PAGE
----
Its success (and the birth of his second child Henry Frederick Bird just two days before the event) emboldened him, and with the support of Sullivan he planned the first National Brass Band Festival. 

He now entered a golden period of success - the 1900 event followed by further publishing ventures and contests as well as the incredible promotion of the first Besses o' th' Barn World Tour.

Besses
Iles (second row centre with white hat) with Besses o' th' Barn Band on their 1906 World Tour

Iles was also mixing in rarified company - from Prime Minister Henry Balfour to King Edward VII at Windsor Castle, and receiving the award of ‘Officier de L'instruction Publique’ to mark Besses’ visit to Paris.

While in the USA in 1906 on the Besses world tour, Iles saw the Scenic Railway at Coney Island. Quickly realising the potential he bought the British rights.  

Now he was in the amusement park business.

Paris to Pittsburgh

He soon installed one of Britain's earliest Scenic Railways at Blackpool's South Shore in 1907, built another for the Franco-British Exhibition in London in 1908 and went on to develop complete amusement parks in cities around the world including Paris, Berlin, Barcelona and Pittsburgh, calling them after the two most famous amusement attractions at New York's Coney Island - either Luna Park or Dreamland.

However, in 1917 he also became the owner of a coal mine, the Clandown Colliery in Radstock in Gloucestershire – a rare venture that failed miserably and lost money.

Coney Island
The financial attractions of Coney Island were quickly apparent to Iles 

Undeterred, in 1919 he was elected Chairman of the London Press Club, developed the famous Dreamland Amusement Park in Margate and spent £40,000 on purchasing the town’s Pleasure Gardens. (£1.4 million in 2018)

Conductor

Over the next 15 years Iles was to spend more than £500,000 developing Dreamland and a further £120,000 on the Clifton Baths Estate.

£60,000 was planned on an open air swimming pool, whilst during the summer he amused himself by occasionally getting out of his Bentley car to buy an ice cream and pretend to enthusiastically conduct the brass band in the local bandstand.

By 1921 his eyes were firmly on making Belle Vue in Manchester an amusement park to rival those he owned in Aberdeen, Blackpool, Great Yarmouth, London, Manchester, Berlin, Brussels, Cairo, Paris and Petrograd. In 1924 he led a consortium that bought it.

£60,000 was planned on an open air swimming pool, whilst during the summer he amused himself by occasionally getting out of his Bentley car to buy an ice cream and pretend to enthusiastically conduct the brass band in the local bandstand.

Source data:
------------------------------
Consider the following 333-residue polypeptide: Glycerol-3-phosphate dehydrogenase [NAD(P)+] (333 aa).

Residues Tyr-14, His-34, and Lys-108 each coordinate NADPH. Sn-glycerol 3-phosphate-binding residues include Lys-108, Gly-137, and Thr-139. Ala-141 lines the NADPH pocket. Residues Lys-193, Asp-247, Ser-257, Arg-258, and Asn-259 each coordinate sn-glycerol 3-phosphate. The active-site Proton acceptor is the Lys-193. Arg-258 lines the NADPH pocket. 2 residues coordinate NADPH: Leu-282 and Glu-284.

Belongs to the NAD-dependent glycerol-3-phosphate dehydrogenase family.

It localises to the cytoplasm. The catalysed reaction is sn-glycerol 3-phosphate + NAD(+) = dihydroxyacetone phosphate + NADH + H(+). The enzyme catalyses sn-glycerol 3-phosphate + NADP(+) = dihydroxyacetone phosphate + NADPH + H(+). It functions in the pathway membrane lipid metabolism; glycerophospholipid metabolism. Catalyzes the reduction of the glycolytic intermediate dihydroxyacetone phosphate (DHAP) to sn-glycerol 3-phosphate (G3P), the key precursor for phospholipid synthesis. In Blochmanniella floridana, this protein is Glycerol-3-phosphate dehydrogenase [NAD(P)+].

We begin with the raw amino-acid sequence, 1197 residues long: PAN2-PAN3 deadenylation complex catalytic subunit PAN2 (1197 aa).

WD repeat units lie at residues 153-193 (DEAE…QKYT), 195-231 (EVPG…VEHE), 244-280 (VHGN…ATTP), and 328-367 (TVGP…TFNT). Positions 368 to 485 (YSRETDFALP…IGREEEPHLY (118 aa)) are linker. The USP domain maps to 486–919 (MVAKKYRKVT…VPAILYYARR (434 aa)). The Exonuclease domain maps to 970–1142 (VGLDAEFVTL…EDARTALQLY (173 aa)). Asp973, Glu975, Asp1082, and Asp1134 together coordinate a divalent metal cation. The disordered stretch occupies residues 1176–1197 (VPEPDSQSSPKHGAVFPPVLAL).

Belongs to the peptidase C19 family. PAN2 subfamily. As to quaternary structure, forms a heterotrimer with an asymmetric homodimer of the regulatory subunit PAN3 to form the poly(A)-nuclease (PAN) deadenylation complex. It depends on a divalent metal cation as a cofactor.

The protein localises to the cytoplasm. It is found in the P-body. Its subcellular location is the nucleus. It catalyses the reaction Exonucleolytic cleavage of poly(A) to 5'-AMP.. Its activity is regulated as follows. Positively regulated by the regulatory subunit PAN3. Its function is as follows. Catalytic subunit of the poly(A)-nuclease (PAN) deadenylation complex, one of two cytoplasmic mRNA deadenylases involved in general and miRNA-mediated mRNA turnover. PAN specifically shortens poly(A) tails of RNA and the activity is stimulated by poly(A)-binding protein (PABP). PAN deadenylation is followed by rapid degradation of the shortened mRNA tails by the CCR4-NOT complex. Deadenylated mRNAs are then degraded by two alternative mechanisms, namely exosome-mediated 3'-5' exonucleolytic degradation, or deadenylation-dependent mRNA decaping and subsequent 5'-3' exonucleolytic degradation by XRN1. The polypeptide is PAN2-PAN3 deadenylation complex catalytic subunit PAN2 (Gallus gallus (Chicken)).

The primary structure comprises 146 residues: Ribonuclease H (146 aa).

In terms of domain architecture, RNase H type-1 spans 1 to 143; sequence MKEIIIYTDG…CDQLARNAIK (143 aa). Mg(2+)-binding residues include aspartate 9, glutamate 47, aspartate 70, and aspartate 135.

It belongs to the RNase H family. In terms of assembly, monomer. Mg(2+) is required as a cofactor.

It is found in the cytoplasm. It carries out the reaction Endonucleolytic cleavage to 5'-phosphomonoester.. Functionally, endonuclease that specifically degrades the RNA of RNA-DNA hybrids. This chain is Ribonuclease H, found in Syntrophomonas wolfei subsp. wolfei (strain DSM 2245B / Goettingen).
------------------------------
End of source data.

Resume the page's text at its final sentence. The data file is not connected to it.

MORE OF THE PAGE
Iles now controlled both major brass band competitions: the National Championships and the Belle Vue Contests.  (He also made arrangements to purchase the British Open Gold Shield, much as he did the famous Crystal Palace Trophy, at a knock-down price.)

Iles
In his pomp: J H Iles in the British Open programme of 1934

With his brother William in charge of the zoo and catering business, the brass band contests flourished and Iles seemed content to relax. He was elected Master of The Worshipful Company of Musicians in 1932 and in the next few years his interests also included being Justice of the Peace for the Borough of Margate.

Crashing down

However, it all suddenly came crashing down around him in February 1938. 

Attracted by the success (and profits) of Hollywood films, he had invested heavily in a film production company making movie shorts, some starring the rather unfunny comedian Leslie Fuller. 

For perhaps the first time in his life he had made a catastrophic business decision. 

As a result he lost his personal fortune (reported to be in the region of a quarter of a million pounds), and in 1937 he quietly resigned as Chairman and Managing Director of Belle Vue (Manchester) Ltd. His personal bankruptcy followed not long after. His successor as chairman was his son H.F.B. (Eric) Iles.

It later transpired that Iles had put in over £250,000 rebuilding the Rock Studios at Elstree in London. The venture failed and he was declared bankrupt owing £351,000 (over £16 million pounds today).

Iles
The Blue Plaque was unveiled by Iles' grandson John

Seaside bungalow

Disqualified from his directorships he had to exchange his mansion, Gap House, at Dumpton for a seaside bungalow in Birchington in Kent. 

However, despite being financially diminished, his love of brass banding did not leave him. 

It later transpired that Iles had put in over £250,000 rebuilding the Rock Studios at Elstree in London. The venture failed and he was declared bankrupt owing £351,000 (over £16 million pounds today).

He began writing again for the British Bandsman newspaper and was awarded the OBE in 1944 for his services to brass music. He was also the President of the London & Home Counties Band Association for 27 years and the First President of National Brass Band Club.

His contribution to brass banding was not forgotten either, and was marked by the generous accolade from the Worshipful Company of Musicians in establishing the John Henry Iles Medal in 1947. It is awarded annually in recognition of services to the brass band movement. 

He died on 29th May 1951.

His extraordinary life was later summed up rather neatly in a biography of the city of Manchester: “John Henry Iles was a man with many irons in many fires and in the end it was his downfall.”

Iwan Fox

The author is indebted to Martin Bolton whose research on John Henry Iles led to the unveiling of a Blue Plaque at his marital home at Rockleaze in Bristol on 29th April 2018.